Chad's president has indicated as many as 10 of the 16 Europeans held in the child abduction scandal may be freed.
The French charity said they were trying to give the children a better life
President Idriss Deby told reporters he hoped "the journalists and also the (air) hostesses will be released".
The UN found most of the 103 children stopped from leaving Chad lived with a close relative and were not orphans.
Six workers for French NGO Zoe's Ark are charged with kidnapping. Three French journalists and seven Spanish air crew are charged as accomplices.
Mr Deby said justice would have to take its course.
"I can't force the hand of Chadian justice, there is a procedure," Mr Deby told reporters in the eastern town of Abeche.
A joint report by two UN agencies and the Red Cross said most of the 21 girls and 82 boys, aged one to 10, came from villages in Chad near the Sudan border.
Zoe's Ark claimed the children came from Darfur, on the Sudanese side of the border, but the UNCHR and Red Cross report says 85 of the children came from the Adre and Tine border areas of Chad.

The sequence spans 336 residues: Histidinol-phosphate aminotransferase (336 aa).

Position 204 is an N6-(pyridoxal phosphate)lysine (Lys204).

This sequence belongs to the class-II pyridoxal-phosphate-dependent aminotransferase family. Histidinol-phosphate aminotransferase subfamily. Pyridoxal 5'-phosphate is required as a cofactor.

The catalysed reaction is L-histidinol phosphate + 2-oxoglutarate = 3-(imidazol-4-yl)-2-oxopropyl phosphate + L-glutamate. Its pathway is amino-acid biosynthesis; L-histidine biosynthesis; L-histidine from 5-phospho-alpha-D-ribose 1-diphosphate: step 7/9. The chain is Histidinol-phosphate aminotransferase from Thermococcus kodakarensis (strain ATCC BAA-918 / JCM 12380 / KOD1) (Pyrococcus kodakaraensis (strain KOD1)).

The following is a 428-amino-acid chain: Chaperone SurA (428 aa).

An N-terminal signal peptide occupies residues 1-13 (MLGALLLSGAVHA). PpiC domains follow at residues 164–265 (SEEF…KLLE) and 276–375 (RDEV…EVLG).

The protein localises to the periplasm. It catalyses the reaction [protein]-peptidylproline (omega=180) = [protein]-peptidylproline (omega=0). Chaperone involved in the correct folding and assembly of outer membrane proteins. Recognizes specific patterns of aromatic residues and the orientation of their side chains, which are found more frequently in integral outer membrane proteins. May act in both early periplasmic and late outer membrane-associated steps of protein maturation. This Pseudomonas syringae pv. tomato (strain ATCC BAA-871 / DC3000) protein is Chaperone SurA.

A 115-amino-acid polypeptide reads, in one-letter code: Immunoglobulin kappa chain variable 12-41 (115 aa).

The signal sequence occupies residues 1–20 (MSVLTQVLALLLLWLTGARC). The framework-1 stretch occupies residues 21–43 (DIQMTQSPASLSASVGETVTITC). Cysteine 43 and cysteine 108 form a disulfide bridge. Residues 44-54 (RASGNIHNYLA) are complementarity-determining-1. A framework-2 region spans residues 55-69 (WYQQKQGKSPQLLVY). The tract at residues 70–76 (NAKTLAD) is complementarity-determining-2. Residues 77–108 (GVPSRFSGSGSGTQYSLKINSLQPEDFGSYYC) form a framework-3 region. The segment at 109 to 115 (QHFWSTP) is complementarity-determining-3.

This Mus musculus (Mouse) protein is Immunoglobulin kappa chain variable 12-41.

UNHCR spokeswoman Annette Rehrl in the Chadian border town of Abeche told BBC News the children were most probably Chadian but could also be Sudanese as both ethnicities lived on both sides of the border.
Most of the children were aged three to five and were too young to be asked about their nationality, Ms Rehrl added, saying it would take time to find and ask their parents.
The agencies said some of the children had been treated for small injuries, but none appeared to be suffering from serious health conditions.
The report said the agencies would "continue their efforts to find a quick and appropriate solution for each one of the 103 children to allow them to go back home, join their families and live a child's life".
Fears for EU force
The affair has caused a diplomatic storm between Chad and its former colonial power, France, although France has condemned the charity's activities.
French President Nicolas Sarkozy phoned Mr Deby requesting the release of the three journalists on the grounds that they were not complicit in the alleged abductions.
Mr Deby said he would do everything in his power to secure their release, Mr Sarkozy's office said.
Correspondents say there have been worries the affair will damage relations - France is the main backer of a European Union peace force due to go to the region in the next few weeks to protect Darfur refugees.
People in Abeche came out onto the streets on Wednesday in protest at the alleged kidnappings.